GamesBeat Summit: Hollywood and gaming join after a long courtship

Game-to-show/film adaptations have officially become A Thing. They’re no longer relegated to little-acknowledged movies or adaptations so loose they verge on spiritual-at-best. Hollywood has “discovered” games, and the vast pool of intellectual property and passionate fans that comes with them. At GamesBeat Summit 2024, a panel of experts from the games and film industries came together to discuss this new partnership between the two forms of media.

Peter Levin, managing director at Griffin Gaming Partners, moderated the discussion with Josh Yguado, CEO and co-founder of Jam City; Maureen Fan, CEO of Baobab Studios; and Derek Douglas, head of video games at Creative Arts Agency (CAA). The two talked about Hollywood’s ever-changing relationship with the games industry, and also the challenges and rewards of adapting games into more “traditional” forms of media.

Yguado spoke at length about gaming and legacy media: “I’m a huge believer of gaming being at the very center of what entertainment is … I’m actually shocked that there haven’t been more adaptations sooner. For the last 40 years, we’ve been accumulating this treasure trove of worlds and characters that are beloved, that people are spending literally thousands of hours with. The fact that we’re realizing now that this is a great source of television and film IP is something we should have realized a long time ago.”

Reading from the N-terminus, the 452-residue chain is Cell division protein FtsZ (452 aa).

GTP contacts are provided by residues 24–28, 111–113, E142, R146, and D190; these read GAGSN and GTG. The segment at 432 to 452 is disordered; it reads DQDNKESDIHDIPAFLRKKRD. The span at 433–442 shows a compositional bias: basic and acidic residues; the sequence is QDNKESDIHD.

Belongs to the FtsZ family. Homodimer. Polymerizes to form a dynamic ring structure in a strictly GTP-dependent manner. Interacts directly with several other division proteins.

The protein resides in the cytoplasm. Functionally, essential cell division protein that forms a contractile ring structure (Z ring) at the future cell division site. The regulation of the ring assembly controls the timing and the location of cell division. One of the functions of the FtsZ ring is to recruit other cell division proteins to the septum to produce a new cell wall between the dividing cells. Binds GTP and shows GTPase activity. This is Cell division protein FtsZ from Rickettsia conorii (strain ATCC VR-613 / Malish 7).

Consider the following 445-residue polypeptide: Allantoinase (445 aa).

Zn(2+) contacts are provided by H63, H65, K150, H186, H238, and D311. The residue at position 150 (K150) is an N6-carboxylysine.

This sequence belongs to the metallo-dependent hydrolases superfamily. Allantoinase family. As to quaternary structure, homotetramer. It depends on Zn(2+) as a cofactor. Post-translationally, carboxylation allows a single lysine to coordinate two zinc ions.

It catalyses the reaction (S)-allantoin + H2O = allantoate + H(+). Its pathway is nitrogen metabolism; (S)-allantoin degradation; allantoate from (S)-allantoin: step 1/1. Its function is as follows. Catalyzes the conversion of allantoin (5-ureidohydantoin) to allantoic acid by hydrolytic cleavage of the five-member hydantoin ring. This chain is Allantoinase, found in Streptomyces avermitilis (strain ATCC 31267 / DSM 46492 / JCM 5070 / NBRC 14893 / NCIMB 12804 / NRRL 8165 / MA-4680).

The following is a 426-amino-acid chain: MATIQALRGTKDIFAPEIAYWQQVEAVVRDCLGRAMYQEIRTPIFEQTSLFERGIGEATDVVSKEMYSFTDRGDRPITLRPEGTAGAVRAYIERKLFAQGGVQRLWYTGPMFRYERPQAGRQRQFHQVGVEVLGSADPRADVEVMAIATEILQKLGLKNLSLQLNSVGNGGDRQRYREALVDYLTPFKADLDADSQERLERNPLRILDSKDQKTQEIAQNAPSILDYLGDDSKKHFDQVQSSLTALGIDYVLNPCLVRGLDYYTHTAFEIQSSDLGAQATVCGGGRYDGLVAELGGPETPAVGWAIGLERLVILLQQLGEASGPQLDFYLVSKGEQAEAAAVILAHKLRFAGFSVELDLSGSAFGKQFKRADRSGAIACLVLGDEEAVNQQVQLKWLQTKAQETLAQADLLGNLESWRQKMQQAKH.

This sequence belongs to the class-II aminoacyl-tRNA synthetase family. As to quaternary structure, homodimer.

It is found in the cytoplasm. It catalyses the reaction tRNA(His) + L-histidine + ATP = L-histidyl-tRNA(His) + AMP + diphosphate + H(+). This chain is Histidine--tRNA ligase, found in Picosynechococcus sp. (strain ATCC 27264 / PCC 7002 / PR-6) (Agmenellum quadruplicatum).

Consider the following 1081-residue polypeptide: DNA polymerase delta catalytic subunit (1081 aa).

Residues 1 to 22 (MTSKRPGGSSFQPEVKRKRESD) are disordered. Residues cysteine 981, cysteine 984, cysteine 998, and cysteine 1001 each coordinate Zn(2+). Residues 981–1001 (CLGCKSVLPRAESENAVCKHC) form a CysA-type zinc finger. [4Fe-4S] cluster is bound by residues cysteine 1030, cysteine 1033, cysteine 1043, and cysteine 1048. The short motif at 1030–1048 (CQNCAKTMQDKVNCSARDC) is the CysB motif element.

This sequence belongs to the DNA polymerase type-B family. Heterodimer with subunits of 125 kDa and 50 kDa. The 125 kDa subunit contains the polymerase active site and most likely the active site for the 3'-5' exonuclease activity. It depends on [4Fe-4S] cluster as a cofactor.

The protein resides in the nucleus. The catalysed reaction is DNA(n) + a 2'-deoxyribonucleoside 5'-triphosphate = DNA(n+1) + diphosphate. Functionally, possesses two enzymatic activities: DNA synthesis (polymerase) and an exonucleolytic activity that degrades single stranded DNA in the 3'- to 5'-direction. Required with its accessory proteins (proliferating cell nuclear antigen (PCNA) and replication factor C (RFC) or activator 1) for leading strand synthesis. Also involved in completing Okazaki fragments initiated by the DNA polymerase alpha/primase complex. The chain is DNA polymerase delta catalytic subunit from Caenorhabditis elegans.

The long history of Hollywood’s relationship with video games

Douglas said that traditional media has taken note of the size and scope of gaming, more so than when he started in the industry 18 years prior. “When I started, there was definitely a hierarchy and you felt it. At the top was film, then television, then everything else. Games were not even on the spectrum, and they weren’t looked at as valuable IP … . There was a lot of tension and frustration early in this. Then you get to something like The Last of Us, where Neil Druckmann and Craig Mazin are mutual fans of each other. That’s the high water mark for generating something that feels cohesive and comes from that shared DNA and a mutual love of each other’s work.”

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Fan noted that Hollywood’s view of games still might only focus on IP, which it considers most valuable, when that’s not all there is to games: “The two industries value different things. IP totally matters for games, but the game mechanics and core loop have to be fun … . I still think right now, Hollywood thinks of games more like, ‘Oh, it’s IP for me to mine.’ It needs to learn the lessons of how to bring your fandom and audience and players into it to be part of the experience rather than it being a one-way street.”

Yguado’s view of the future is that games and movies can be developed as parts of the same project, rather than one following the other’s fame. “Right now, there’s an ‘origin’ property and there’s an ‘ancillary’ property that comes off of it. If we can think more holistically about these entertainment properties — fine, maybe they start with one, but the fact that all ships can rise based on lots of different channels of engagement? I think that’s the future of entertainment, and that’s what we’re working toward at Jam City.”